Taiwan

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Amazing Art

Rainbow Village: An Entire Community in Taiwan Hand-Painted by a Single Man

May 23, 2019

Laura Staugaitis

When Huang Yung-Fu learned that the village where he had lived for decades was slated for demolition, the Taiwan resident decided to showcase the continued vibrancy of his home. Huang was the last remaining resident of the community that had once housed 1,200 households, mostly Chinese Nationalist veterans like Huang, who had been defeated by Mao Zedong’s Communist regime. By the mid-2000’s, real estate developers had bought out many residents to be able to raze the area, with Huang as the last holdout. Left on his own, the elderly veteran, who also has a strong creative streak, started painting every available surface of his surroundings. Walls, rooflines, and pathways became canvases for multi-colored Chinese characters and figurative motifs.

Since beginning the open-ended project about ten years ago, Huang’s community has become known as Rainbow Village and he, the Rainbow Grandpa. In 2010 a local university student came across Huang’s vibrant paintings and helped raise awareness for the Rainbow Village. Over a million tourists visit each year and the Taiwanese government has since pledged to keep the village intact. (via My Modern Met)

 

 



Art Photography

Multiverse: Hiroshi Kondo’s Dizzying Documentation of Taiwan’s Busy Streets

May 15, 2019

Laura Staugaitis

Tokyo-based filmmaker Hiroshi Kondo captures the endless movement of urban environments in his fast-moving short films. Kondo often homes in on one specific element of city living, like street lights—or, in his new short film, scooter commuters. Multiverse follows riders as they move in swarms, their density highlighted through time-lapse. At certain moments, Kondo focuses on an individual rider, which emphasizes unique journeys within the teaming repetition. Multiverse’s music and sound design is by Himuro Yoshiteru. You can watch more of Kondo’s dizzying films on Vimeo. (via Colossal Submissions)

 

 



Design Food

Polluted Water Popsicles: Faux Frozen Treats Highlight Taiwan’s Water Pollution Problem

June 7, 2017

Kate Sierzputowski

via @bebeelai

via @bebeelai

Focused on environmental change rather than flavor, art students Hung I-chen, Guo Yi-hui, and Cheng Yu-ti from the National Taiwan University of the Arts concocted a line of “frozen treats” titled Polluted Water Popsicles. The group collected polluted water from 100 locations in Taiwan, first freezing the collected sewage samples and then preserving their creations in polyester resin.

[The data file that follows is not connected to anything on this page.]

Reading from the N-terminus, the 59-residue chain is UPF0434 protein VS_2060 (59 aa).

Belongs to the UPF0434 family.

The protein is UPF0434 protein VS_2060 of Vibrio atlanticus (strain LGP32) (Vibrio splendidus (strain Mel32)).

At first glance the visually pleasing treats seem to imitate the aesthetic of recent craft and artisanal food trends. However on closed inspection you can identify the trash contained within each mold—bits of plastic, bottle caps, and wrappers lying within the popsicles’ murky waters.

The project is intended to spread awareness about water pollution and its deep effect on our world’s population. The 100 pieces, which also included designed wrappers, was nominated for the Young Pin Design Award and featured in the New Generation of Design Exhibition this May at the Taipei World Trade Center. You can view more of the creatively designed inedible works in the video below. More information about the project can be found on the group’s Facebook. (via Mashable and Quartz)

via @fengfeng210

via @fengfeng210

via @_rokaro_

via @_rokaro_

 

 



Art

Florentijn Hofman’s Latest Work is a Gigantic Bunny Gazing Up at the Moon in Taiwan

September 15, 2014

Johnny Waldman

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Dutch artist Florentijn Hofman, known for his large scale installations of animal characters, recently unveiled his latest work. Located at the Dayuan Town Naval Base in Taiwan, “Moon Rabbit” is an enormous yet adorable bunny that’s propped up against a grassy military bunker gazing up at the moon. To create the large-scale work, which is based on the East Asian folklore about a rabbit that lives on the moon, Hofman first created a wood and Styrofoam frame. And to achieve the fluffiness but also keep it weather-resistant the artist used over 12,000 sheets of Tyvek paper, a material normally reserved for home builders. Unfortunately, the bunny caught fire earlier today as workers were trying to disassemble it. But its counterpart can still be seen on the moon, or at least that’s how the story goes. (via Street Art News)

 

 



Art

Cars Swallowed by Grass at CMP Block in Taiwan

September 3, 2012

Christopher Jobson

Forget hover cars, when do we get our compostable ones? I love these buried vehicles being reclaimed by nature at CMP Block in Taiwan that seeks to merge “art, aesthetics, and nature”. Reminds me of the Mossy Beetle at Belladrum last year. (via toni wang, and tao)

 

 



Art

The Xiying Rainbow Bridge

August 6, 2012

Christopher Jobson

The Xiying Rainbow Bridge is an elevated pedestrian walkway located in Magong, Penghu County in Taiwan. The bridge is lined with a thin neon band that reflects a rainbow onto the water’s surface below at night. (via gaks)